Waltham Forest Council To Demolish Nearly New Pedestrian Bridge to Make Park ‘More Visible’

Where will children go when Marsh Lane is closed for bridge works?

At Marsh Lane, Leyton E10, the hundreds of kids and parents going daily to and from the newly-built Lammas School currently have the advantage of a dedicated pedestrian-only bridge over the Dagenham Brook. This leaves the parallel roadway bridge clear for cyclists and the few cars that access the three cottages on the eastern section of Marsh Lane.

Marsh Lane 2

Adults and children using the present pedestrian bridge

In adjacent photograph you can see pupils and adults making good use of the bridge, and the photo above shows the end of the school afternoon as the kids stream homewards up Marsh Lane having walked across the pedestrian bridge.

Waltham Forest Council want to change all that, and put the pedestrians, cyclists and vehicle traffic back together on one new replacement bridge. To this end they will demolish both existing crossings.

Nobody has asked for this, it has been foisted on the community as the flagship project that will turn the former Marsh Lane Fields into a ‘Park’. Disastrously, this is yet more low-level encroachment of a formerly green open space running the risk of inviting more so-called development later on.

A contract for this work has been let and began on Monday 30th April. The work will involve the excavation of 110 tonnes of soil from the adjoining area. The programme of works has not yet been issued, but the Council’s Highways Department has already provided for Marsh Lane to be closed during the works.

A Council spokesperson has admitted that the access needs of the schools during the closures – including not only Lammas School but also St Joseph Nursery, St Joseph Infants and the Willowbrook Primary – have not yet been worked out. The Council has a choice: do the works now and disturb the schools’ summer terms, or do the works later on and block access to the Marsh Lane Fields (unilaterally renamed ‘Leyton Jubilee Park’) during the school summer holidays.

The spokesperson for the Council has further admitted that they don’t know why the three properties in Marsh Lane were not consulted in the first place about the proposed bridge works.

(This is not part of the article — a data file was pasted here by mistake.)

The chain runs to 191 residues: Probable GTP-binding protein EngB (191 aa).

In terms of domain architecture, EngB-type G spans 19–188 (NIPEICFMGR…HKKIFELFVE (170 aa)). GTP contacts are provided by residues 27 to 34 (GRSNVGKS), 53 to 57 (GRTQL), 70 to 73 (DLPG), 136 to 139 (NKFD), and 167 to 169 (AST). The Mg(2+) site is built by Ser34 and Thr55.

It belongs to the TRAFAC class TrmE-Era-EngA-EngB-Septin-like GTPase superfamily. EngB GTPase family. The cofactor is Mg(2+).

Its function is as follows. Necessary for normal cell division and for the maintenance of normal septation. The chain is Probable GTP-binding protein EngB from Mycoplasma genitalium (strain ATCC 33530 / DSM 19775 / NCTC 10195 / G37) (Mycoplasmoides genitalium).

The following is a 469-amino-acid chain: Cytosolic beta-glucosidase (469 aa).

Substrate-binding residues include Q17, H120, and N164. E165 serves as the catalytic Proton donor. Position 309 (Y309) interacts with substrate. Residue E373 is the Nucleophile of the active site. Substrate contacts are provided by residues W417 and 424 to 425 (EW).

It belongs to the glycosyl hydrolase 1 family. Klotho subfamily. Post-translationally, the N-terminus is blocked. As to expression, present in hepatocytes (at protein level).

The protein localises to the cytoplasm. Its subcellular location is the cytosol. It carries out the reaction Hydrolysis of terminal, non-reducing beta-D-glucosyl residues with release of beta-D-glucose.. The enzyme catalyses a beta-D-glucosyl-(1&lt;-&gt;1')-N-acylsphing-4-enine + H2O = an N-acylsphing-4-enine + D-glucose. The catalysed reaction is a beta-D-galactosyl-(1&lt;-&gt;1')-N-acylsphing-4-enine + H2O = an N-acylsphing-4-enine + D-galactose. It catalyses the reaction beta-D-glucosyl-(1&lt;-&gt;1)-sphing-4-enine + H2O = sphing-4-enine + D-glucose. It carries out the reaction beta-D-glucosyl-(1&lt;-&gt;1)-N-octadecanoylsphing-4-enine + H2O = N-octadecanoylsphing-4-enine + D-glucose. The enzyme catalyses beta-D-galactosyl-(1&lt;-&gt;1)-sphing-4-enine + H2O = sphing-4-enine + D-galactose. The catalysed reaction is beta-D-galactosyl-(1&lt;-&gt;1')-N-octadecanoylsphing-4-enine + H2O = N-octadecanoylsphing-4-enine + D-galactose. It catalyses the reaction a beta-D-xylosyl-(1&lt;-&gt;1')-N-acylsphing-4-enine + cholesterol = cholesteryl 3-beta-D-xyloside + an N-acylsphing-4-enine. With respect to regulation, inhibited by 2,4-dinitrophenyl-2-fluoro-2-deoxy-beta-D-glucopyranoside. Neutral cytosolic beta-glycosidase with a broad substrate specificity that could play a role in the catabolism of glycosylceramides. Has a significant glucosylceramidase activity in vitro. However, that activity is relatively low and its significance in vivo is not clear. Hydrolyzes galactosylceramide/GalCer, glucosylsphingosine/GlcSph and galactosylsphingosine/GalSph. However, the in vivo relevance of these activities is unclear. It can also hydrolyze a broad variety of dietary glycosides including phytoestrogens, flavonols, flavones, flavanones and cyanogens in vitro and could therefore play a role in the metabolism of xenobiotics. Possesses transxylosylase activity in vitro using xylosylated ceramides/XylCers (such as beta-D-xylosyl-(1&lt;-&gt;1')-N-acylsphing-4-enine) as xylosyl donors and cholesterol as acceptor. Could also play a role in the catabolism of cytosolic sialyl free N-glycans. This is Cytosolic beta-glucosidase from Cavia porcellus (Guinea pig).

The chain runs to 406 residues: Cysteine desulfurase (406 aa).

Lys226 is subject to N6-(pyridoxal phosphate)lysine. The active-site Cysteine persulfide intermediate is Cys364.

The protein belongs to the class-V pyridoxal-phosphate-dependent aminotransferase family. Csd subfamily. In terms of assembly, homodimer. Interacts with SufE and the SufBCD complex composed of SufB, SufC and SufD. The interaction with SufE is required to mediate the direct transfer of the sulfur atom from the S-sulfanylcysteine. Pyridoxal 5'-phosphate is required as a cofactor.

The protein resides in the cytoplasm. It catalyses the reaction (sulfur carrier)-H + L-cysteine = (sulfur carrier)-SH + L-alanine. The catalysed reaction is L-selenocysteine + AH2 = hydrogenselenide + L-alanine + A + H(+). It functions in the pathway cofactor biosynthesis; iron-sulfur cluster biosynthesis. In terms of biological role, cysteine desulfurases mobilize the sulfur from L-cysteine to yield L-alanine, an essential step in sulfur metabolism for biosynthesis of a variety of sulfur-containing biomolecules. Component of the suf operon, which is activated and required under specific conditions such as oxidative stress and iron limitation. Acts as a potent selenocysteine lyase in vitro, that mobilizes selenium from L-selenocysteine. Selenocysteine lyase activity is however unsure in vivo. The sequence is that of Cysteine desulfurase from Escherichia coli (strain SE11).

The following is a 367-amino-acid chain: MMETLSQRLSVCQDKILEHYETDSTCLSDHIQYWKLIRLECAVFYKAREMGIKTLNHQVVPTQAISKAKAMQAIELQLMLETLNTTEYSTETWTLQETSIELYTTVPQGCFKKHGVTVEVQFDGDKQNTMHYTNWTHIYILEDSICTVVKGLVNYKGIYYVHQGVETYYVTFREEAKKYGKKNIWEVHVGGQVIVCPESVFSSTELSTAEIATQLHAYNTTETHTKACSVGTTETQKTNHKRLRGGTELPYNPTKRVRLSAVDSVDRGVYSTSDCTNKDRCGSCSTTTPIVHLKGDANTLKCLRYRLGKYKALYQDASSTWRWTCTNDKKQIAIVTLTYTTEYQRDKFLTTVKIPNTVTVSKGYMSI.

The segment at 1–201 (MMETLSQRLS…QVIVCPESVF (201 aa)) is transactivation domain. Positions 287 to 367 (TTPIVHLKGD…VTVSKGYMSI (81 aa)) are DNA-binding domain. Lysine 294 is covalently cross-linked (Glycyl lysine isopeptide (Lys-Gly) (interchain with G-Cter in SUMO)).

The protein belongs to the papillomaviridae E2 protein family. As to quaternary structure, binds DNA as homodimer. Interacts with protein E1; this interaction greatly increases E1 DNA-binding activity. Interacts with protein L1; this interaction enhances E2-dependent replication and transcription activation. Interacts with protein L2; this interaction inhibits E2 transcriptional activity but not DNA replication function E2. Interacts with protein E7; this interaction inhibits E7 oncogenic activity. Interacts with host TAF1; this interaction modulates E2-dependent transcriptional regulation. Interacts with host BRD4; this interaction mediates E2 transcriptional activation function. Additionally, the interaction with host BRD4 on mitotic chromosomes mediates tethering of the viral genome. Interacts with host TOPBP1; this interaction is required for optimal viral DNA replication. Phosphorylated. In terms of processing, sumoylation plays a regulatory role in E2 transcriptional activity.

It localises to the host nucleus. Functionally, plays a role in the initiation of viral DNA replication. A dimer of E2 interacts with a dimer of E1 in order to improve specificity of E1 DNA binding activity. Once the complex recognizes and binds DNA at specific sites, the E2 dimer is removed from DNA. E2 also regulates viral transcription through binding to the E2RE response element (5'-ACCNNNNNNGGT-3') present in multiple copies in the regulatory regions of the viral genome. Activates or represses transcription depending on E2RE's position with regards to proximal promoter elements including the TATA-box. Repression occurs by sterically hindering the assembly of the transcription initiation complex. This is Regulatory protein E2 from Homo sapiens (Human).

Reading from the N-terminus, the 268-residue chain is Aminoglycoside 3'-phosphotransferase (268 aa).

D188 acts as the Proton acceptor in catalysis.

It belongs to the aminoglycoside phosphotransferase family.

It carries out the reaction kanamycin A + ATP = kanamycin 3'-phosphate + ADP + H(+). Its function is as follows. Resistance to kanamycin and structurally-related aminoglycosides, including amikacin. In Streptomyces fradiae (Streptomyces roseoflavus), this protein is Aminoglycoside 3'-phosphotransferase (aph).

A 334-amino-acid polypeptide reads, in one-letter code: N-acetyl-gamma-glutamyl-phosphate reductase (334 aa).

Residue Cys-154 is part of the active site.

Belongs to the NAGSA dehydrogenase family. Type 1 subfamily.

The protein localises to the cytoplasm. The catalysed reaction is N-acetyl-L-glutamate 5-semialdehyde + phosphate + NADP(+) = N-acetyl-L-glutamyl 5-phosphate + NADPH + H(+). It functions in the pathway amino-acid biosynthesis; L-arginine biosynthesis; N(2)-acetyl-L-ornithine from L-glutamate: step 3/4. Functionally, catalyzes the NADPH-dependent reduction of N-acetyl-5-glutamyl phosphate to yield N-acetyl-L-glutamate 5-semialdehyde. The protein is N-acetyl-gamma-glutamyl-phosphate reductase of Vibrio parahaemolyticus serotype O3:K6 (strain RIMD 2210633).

They also plan to wastefully demolish the set of steps shown above, which were installed, together with a bench, as recently as July 2012. The associated shrubbery planted at the time has been sadly neglected and much of it has dried up, as if wanting to be pulled up and destroyed.

All this is going to cost £250,000, and yet the Council has recently made hundreds of its employees redundant, and runs its vital services, where it has not closed them, on extremely tight staffing levels.

What would you rather see £250,000 spent on in Waltham Forest? Tweet your ideas @LeytonMarsh!

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1 Response to Waltham Forest Council To Demolish Nearly New Pedestrian Bridge to Make Park ‘More Visible’

  1. I feel sick.

    I grew up in Leyton, I went to St. Josephs infant school, later to St. Josephs Primary.

    I learned to ride my first bike in the car park of “the marshes” as we used to call it and spent many a afternoon with friends getting up to all sorts in the vicinity.

    They have closed access to cars, so the once very useful carpark is no longer very useful at all. They have installed electronic bollards which are designed in such a way that vehicles are being trapped in the park for hours on end without putting a single sign up informing residents of the changes.

    Now they are spending £250k to replace a bridge which was replaced within the last few years anyway. All in the name of what? Improvements? What fucking good is a brand new pedestrian/vehicle bridge when vehicles cannot use the car park? And when there is already a perfectly usable pedestrian bridge.

    They also installed a new wooden electric gate which is permanently held open and not being used. That must have cost £20-30k at least.

    This park does not need £2m worth of expenditure. They could have improved this park tremendously for residents for less than a quarter of that. But typical council behavior, spend as much money as they possibly can.

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